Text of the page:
Lead-Based Paint Harming Hundreds of Children in Low-Income Areas
The dangers of lead are nothing new. For over 100 years, people have been aware exposure to lead can cause a variety of health problems, and that children are particularly at risk. But lead-based dangers were considered relatively under control. Lead has been banned from gasoline, paint, food cans and a variety of other substances. Exposure to lead has been steadily decreasing for decades throughout the country – with one notable exception.
Syracuse, New York, is in the midst of a lead poisoning epidemic of historic proportions. Even more alarming, the city’s youngest residents are the most severely affected. Why is a health problem generally considered solved currently ravaging a large American city, and is a solution in sight?
A Town with an Unwanted Claim to Fame
Last year, 678 kids living in Syracuse suffered from the effects of lead poisoning. Most of those affected were between the ages of one and two years old. Eleven percent of all the children tested by the Onondaga County Health Department had elevated levels of lead in their blood.
Even worse, the number affected is likely much higher than reported. Although New York state requires children to be tested for lead exposure between the ages of one to two, health officials estimate 30% of children aren’t tested at all.
Lead is unsafe in any amount, but children are especially vulnerable. Exposure to lead in childhood leads to a lifetime of problems related to the brain and nervous system. In pregnant women, lead can result in miscarriage, premature birth and a variety of other issues.
Issues which Persist Year after Year
The lead levels among the residents of Syracuse are alarming, but they’re not particularly new. Lead exposure has been a problem in the city for many years. In 2012, 836 children tested in the city had high lead levels. While 678 children with high lead levels in 2017 is technically an improvement, it’s still a shockingly high number for an American city.
Also high is the amount of lead found many of these kids. Thirteen young patients had to undergo chelation, which is a complicated and often painful procedure used to remove metal build-up in the body. Each patient had over 40 micrograms of lead per deciliter of blood. Five micrograms are considered the threshold for potential problems.
Plenty of Blame to Go Around
The cause of these lead-related problems is both simple and complex. Simply put, the lead exposure is due to the lead paint found in many of the older homes throughout the city. But why so much lead paint can be found in Syracuse is a more complicated matter.
First, there’s a lack of laws. Within the city limits, using lead paint isn’t even a code violation. Lead paint was banned federally in 1978, but if it’s already on the walls in a home, the city has no tools to force landlords or homeowners to remove it.
Of course, nobody wants to live around lead. People are often either unaware of the dangers in their home or unable to afford a safer place to live.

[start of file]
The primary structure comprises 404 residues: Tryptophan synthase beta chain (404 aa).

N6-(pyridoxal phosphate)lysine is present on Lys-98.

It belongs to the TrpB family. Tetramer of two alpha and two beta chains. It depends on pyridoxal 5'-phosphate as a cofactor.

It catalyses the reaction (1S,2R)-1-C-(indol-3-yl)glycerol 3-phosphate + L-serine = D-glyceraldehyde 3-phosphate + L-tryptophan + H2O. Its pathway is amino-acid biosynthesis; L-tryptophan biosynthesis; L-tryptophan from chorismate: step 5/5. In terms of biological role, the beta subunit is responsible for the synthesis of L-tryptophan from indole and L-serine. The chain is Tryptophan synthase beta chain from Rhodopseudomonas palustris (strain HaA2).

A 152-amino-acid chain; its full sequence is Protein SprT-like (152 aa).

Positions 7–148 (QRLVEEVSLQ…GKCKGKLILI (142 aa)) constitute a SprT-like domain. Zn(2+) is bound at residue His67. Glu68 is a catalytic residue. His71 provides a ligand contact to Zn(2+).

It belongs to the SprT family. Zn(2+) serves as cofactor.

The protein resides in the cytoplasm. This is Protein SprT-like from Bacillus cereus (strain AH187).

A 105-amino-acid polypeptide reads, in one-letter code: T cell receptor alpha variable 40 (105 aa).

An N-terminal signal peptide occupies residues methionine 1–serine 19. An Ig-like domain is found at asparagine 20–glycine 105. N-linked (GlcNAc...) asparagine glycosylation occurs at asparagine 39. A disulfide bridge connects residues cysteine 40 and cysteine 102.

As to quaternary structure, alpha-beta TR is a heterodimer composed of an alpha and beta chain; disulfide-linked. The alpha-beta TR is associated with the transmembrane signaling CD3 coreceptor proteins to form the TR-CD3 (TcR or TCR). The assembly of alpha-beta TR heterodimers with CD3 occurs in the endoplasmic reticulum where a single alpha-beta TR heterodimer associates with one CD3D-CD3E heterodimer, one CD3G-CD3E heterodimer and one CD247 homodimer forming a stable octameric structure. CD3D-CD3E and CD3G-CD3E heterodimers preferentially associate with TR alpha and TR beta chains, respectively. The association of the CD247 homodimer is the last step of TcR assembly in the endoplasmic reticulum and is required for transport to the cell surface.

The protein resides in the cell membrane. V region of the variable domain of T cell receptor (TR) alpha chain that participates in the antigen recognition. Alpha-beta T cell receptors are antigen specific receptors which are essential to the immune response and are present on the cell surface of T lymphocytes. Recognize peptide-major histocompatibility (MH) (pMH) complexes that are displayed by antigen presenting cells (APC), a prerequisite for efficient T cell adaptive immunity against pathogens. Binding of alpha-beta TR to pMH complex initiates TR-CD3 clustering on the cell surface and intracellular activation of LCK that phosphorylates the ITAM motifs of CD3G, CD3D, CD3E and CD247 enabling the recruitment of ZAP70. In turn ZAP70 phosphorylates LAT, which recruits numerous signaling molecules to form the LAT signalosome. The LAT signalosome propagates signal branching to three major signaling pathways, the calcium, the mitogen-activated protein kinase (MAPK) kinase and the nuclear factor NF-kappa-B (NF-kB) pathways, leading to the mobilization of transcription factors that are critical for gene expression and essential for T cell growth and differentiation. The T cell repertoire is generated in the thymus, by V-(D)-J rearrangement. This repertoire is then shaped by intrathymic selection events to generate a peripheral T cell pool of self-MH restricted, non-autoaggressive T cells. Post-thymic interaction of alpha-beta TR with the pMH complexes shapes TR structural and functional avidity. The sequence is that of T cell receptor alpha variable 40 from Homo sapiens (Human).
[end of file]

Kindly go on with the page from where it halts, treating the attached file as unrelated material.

Economics plays a key role in lead exposure. Health records show roughly one-quarter of all children tested in the city’s poorest areas suffer from some degree of lead poisoning.
Two of the worst areas for lead exposure are the Beauchamp Library area around the city’s South Side and the area north of I-690 by Pearl and Lodi streets. Roughly 46% of the residents in those areas live below the poverty level. Additionally, the neighborhoods also have a high population of refugees.
Government Assistance Limited and Difficult to Obtain
The U.S Department of Housing and Urban Development once predicted problems caused by lead-paint could be eliminated entirely by 2010. Today, their prediction appears to have been hopelessly naïve.
The agency has spent millions helping to fix buildings and educate the public. But the level of assistance decreases each year. In 2007, HUD grants totaled $143 million. By 2016, grant levels dropped by almost half, totaling just $88 million.
To be fair to the federal government, Syracuse hasn’t always used the resources efficiently. In 2015, HUD refused to provide their annual grant to the city to help with lead abatement. Officials complained the city was not following proper testing guidelines.
Funding eventually resumed and the city has been making renewed efforts to combat the lead problem. They’ve spent $5.7 million of HUD funding to help remove lead from 435 homes. Over the past 20 years, about 2,500 homes total have been made lead-free. Most of the help involves replacing windows and doors.
Additionally, non-profits such as Home Headquarters have stepped in to help. They typically loan money to landlords to help with repairs. But making the city lead-free is still a considerable endeavor.
Is a Lead-Free Future Possible?
Removing lead-based dangers is primarily a humanitarian issue. No one, especially a young child, should be poisoned in their own home.
But the issue is also an economic one. While repairing existing lead-contaminated structures is expensive, doing nothing is even more so. Lead exposure limits a person’s lifetime earning potential while increasing their health care needs. Every dollar spent on controlling lead-related dangers actually saves about $200 in health care costs and improved quality of life.
Awareness also plays a key role. Many people consider lead poisoning to be a danger from another time, something not worth worrying about today. But, as Syracuse illustrates, the dangers of lead can be frighteningly close to home.
Preventing lead-related problems is significantly easier than treating them once they’ve developed. While no quick answers are available for the people of Syracuse, shining a spotlight on the issue can potentially help persuade local and federal officials to increase their efforts.
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